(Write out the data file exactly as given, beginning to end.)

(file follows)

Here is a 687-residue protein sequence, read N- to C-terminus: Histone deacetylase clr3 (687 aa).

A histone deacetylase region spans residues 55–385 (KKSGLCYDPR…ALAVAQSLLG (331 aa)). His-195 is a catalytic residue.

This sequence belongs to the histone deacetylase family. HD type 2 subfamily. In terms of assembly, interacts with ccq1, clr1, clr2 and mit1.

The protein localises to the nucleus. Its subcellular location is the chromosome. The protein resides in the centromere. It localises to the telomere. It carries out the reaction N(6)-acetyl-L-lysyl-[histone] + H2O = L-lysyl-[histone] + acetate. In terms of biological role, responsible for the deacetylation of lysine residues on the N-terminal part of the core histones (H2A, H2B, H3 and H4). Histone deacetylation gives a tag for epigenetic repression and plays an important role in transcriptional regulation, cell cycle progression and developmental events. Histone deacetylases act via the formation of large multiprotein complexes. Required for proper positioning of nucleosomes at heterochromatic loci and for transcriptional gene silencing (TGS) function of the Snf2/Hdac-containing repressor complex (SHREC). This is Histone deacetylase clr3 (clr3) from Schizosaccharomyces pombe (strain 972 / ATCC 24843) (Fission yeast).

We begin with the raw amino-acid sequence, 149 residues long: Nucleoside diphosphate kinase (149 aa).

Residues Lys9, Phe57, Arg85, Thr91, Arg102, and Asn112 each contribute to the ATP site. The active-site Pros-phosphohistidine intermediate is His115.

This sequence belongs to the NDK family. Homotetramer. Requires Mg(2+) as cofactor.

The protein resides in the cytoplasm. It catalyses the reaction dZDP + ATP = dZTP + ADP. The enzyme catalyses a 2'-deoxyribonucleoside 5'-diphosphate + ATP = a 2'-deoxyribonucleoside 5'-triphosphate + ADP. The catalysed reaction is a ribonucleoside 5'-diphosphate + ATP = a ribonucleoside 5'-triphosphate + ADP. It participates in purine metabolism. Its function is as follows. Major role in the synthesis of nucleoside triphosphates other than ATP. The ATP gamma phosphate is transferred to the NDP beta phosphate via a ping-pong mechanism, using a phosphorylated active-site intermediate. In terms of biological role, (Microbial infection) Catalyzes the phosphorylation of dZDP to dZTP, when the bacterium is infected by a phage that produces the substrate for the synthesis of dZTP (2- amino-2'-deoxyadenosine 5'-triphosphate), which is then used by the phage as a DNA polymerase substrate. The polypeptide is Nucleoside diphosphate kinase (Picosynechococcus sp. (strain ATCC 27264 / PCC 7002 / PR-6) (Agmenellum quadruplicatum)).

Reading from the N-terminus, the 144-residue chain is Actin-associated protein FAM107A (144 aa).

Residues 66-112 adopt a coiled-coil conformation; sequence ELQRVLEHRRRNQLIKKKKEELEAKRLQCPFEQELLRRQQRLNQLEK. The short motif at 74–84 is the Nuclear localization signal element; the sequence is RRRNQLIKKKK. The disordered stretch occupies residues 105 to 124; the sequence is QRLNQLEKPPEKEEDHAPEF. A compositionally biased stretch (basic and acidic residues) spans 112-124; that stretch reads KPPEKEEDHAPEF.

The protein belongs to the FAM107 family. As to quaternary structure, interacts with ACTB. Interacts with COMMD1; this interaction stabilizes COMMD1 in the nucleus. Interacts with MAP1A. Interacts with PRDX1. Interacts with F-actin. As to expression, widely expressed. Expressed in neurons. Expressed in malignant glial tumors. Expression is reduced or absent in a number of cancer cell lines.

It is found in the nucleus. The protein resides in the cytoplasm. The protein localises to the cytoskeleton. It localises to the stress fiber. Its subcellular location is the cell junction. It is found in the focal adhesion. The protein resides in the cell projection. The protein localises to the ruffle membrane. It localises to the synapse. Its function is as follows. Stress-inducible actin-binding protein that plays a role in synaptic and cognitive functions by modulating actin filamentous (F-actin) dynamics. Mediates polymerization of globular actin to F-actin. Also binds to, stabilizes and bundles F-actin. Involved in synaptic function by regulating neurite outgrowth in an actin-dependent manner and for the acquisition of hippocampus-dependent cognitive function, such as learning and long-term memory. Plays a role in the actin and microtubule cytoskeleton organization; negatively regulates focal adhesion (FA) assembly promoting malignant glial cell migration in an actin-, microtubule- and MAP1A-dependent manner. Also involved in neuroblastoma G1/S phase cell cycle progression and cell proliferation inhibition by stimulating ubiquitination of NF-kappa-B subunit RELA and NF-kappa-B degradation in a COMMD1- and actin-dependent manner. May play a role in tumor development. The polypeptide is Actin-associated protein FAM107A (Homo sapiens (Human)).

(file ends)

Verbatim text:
Here is a 687-residue protein sequence, read N- to C-terminus: Histone deacetylase clr3 (687 aa).

A histone deacetylase region spans residues 55–385 (KKSGLCYDPR…ALAVAQSLLG (331 aa)). His-195 is a catalytic residue.

This sequence belongs to the histone deacetylase family. HD type 2 subfamily. In terms of assembly, interacts with ccq1, clr1, clr2 and mit1.

The protein localises to the nucleus. Its subcellular location is the chromosome. The protein resides in the centromere. It localises to the telomere. It carries out the reaction N(6)-acetyl-L-lysyl-[histone] + H2O = L-lysyl-[histone] + acetate. In terms of biological role, responsible for the deacetylation of lysine residues on the N-terminal part of the core histones (H2A, H2B, H3 and H4). Histone deacetylation gives a tag for epigenetic repression and plays an important role in transcriptional regulation, cell cycle progression and developmental events. Histone deacetylases act via the formation of large multiprotein complexes. Required for proper positioning of nucleosomes at heterochromatic loci and for transcriptional gene silencing (TGS) function of the Snf2/Hdac-containing repressor complex (SHREC). This is Histone deacetylase clr3 (clr3) from Schizosaccharomyces pombe (strain 972 / ATCC 24843) (Fission yeast).

We begin with the raw amino-acid sequence, 149 residues long: Nucleoside diphosphate kinase (149 aa).

Residues Lys9, Phe57, Arg85, Thr91, Arg102, and Asn112 each contribute to the ATP site. The active-site Pros-phosphohistidine intermediate is His115.

This sequence belongs to the NDK family. Homotetramer. Requires Mg(2+) as cofactor.

The protein resides in the cytoplasm. It catalyses the reaction dZDP + ATP = dZTP + ADP. The enzyme catalyses a 2'-deoxyribonucleoside 5'-diphosphate + ATP = a 2'-deoxyribonucleoside 5'-triphosphate + ADP. The catalysed reaction is a ribonucleoside 5'-diphosphate + ATP = a ribonucleoside 5'-triphosphate + ADP. It participates in purine metabolism. Its function is as follows. Major role in the synthesis of nucleoside triphosphates other than ATP. The ATP gamma phosphate is transferred to the NDP beta phosphate via a ping-pong mechanism, using a phosphorylated active-site intermediate. In terms of biological role, (Microbial infection) Catalyzes the phosphorylation of dZDP to dZTP, when the bacterium is infected by a phage that produces the substrate for the synthesis of dZTP (2- amino-2'-deoxyadenosine 5'-triphosphate), which is then used by the phage as a DNA polymerase substrate. The polypeptide is Nucleoside diphosphate kinase (Picosynechococcus sp. (strain ATCC 27264 / PCC 7002 / PR-6) (Agmenellum quadruplicatum)).

Reading from the N-terminus, the 144-residue chain is Actin-associated protein FAM107A (144 aa).

Residues 66-112 adopt a coiled-coil conformation; sequence ELQRVLEHRRRNQLIKKKKEELEAKRLQCPFEQELLRRQQRLNQLEK. The short motif at 74–84 is the Nuclear localization signal element; the sequence is RRRNQLIKKKK. The disordered stretch occupies residues 105 to 124; the sequence is QRLNQLEKPPEKEEDHAPEF. A compositionally biased stretch (basic and acidic residues) spans 112-124; that stretch reads KPPEKEEDHAPEF.

The protein belongs to the FAM107 family. As to quaternary structure, interacts with ACTB. Interacts with COMMD1; this interaction stabilizes COMMD1 in the nucleus. Interacts with MAP1A. Interacts with PRDX1. Interacts with F-actin. As to expression, widely expressed. Expressed in neurons. Expressed in malignant glial tumors. Expression is reduced or absent in a number of cancer cell lines.

It is found in the nucleus. The protein resides in the cytoplasm. The protein localises to the cytoskeleton. It localises to the stress fiber. Its subcellular location is the cell junction. It is found in the focal adhesion. The protein resides in the cell projection. The protein localises to the ruffle membrane. It localises to the synapse. Its function is as follows. Stress-inducible actin-binding protein that plays a role in synaptic and cognitive functions by modulating actin filamentous (F-actin) dynamics. Mediates polymerization of globular actin to F-actin. Also binds to, stabilizes and bundles F-actin. Involved in synaptic function by regulating neurite outgrowth in an actin-dependent manner and for the acquisition of hippocampus-dependent cognitive function, such as learning and long-term memory. Plays a role in the actin and microtubule cytoskeleton organization; negatively regulates focal adhesion (FA) assembly promoting malignant glial cell migration in an actin-, microtubule- and MAP1A-dependent manner. Also involved in neuroblastoma G1/S phase cell cycle progression and cell proliferation inhibition by stimulating ubiquitination of NF-kappa-B subunit RELA and NF-kappa-B degradation in a COMMD1- and actin-dependent manner. May play a role in tumor development. The polypeptide is Actin-associated protein FAM107A (Homo sapiens (Human)).